Elizabeth Gorham Hoag
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Elizabeth Gorham Hoag

Elizabeth Gorham Hoag (1857-June 8, 1875) was one of the five founding members of Sigma Kappa sorority.

Along with Mary Caffrey Low, Ida Fuller, Frances Mann and Louise Helen Coburn, Hoag helped to form Sigma Kappa at Colby College in Waterville, Maine on November 9, 1874. The five women were the only female students at Colby at that time. Colby was the first New England college to allow the admittance of women.

Being the only women in the college, the five of them found themselves together frequently. In 1873-74, the five young women decided to form a literary and social society. They were instructed by the college administration that they would need to present a constitution and bylaws with a petition requesting permission to form Sigma Kappa Sorority. They began work during that year and on November 9, 1874, the five young women received a letter from the faculty approving their petition. They sought for and received permission to form a sorority with the intent for the organization to become national.

Hoag was described as an only child, happy and joyous, who was very artistic and wrote musical plays. She lived with her widowed mother and her Quaker grandmother, who frequently found it necessary to say, "Thee talks too much, Elizabeth." Since Hoag's mother was the organist for the village church, Mary Caffrey Low knew her prior to Colby.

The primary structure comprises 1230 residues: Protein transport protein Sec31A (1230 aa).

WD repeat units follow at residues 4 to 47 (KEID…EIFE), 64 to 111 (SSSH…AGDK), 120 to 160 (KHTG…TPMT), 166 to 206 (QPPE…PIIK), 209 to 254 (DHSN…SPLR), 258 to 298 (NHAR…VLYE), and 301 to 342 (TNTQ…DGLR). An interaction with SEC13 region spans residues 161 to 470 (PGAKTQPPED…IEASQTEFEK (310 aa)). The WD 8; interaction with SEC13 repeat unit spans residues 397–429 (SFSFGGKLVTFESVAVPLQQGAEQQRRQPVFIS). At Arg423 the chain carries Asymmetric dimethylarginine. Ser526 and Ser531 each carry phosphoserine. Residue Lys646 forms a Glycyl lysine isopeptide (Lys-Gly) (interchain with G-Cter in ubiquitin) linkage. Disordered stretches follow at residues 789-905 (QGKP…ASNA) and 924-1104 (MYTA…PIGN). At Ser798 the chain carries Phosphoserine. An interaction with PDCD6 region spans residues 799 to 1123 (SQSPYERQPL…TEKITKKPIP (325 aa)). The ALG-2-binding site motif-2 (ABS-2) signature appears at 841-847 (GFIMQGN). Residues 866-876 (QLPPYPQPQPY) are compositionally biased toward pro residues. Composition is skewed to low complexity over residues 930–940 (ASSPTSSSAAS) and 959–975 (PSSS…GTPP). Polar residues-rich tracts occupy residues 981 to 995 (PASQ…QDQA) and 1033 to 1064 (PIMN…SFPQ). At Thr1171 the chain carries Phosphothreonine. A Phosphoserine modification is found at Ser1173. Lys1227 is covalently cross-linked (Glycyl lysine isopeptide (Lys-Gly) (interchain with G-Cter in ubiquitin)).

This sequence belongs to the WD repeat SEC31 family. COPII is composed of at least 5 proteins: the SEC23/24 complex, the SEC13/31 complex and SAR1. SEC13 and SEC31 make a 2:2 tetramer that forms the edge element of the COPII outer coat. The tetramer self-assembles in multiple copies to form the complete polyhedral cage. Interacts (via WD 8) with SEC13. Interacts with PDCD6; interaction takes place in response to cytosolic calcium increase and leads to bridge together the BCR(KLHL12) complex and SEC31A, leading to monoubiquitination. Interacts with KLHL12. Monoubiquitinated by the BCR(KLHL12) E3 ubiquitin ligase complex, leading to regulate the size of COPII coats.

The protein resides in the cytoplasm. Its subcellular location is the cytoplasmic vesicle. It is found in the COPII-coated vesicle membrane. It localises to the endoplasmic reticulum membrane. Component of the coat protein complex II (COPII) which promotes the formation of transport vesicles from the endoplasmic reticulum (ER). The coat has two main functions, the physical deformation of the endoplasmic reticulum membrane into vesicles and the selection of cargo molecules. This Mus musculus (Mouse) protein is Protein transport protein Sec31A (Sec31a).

Born in 1857, she was 17 when she entered Colby College. She was a conscientious student who loved languages and literature but found math to be drudgery. She literally had to memorize her textbooks on that subject. Hoag designed the first Sigma Kappa emblem.

Hoag had tuberculosis and during the winter of her sophomore year, she grew sicker. The four other founders knew she would not live long and worked hard to prepare for their first initiation on February 17, 1875 so that Hoag could see her cousin, Emily Peace Meader, initiated. (Meader wrote much of Sigma Kappa's initiation music.) Late in March, Louise Coburn received this little note: "Adored Goody, I've gin' out. I shan't brighten our pleasant retirement with my presence this week anyway." It was signed, "An Imp still." Hoag lingered through the spring and died June 8, 1875, at the age of 18. Elizabeth was mourned not only by her sorority sisters, but also by her whole class. They voted to wear mourning bands until the end of the school term in July.

Sigma Kappa now celebrates Founders' Day every November 9, in honor of the five women who created the organization.


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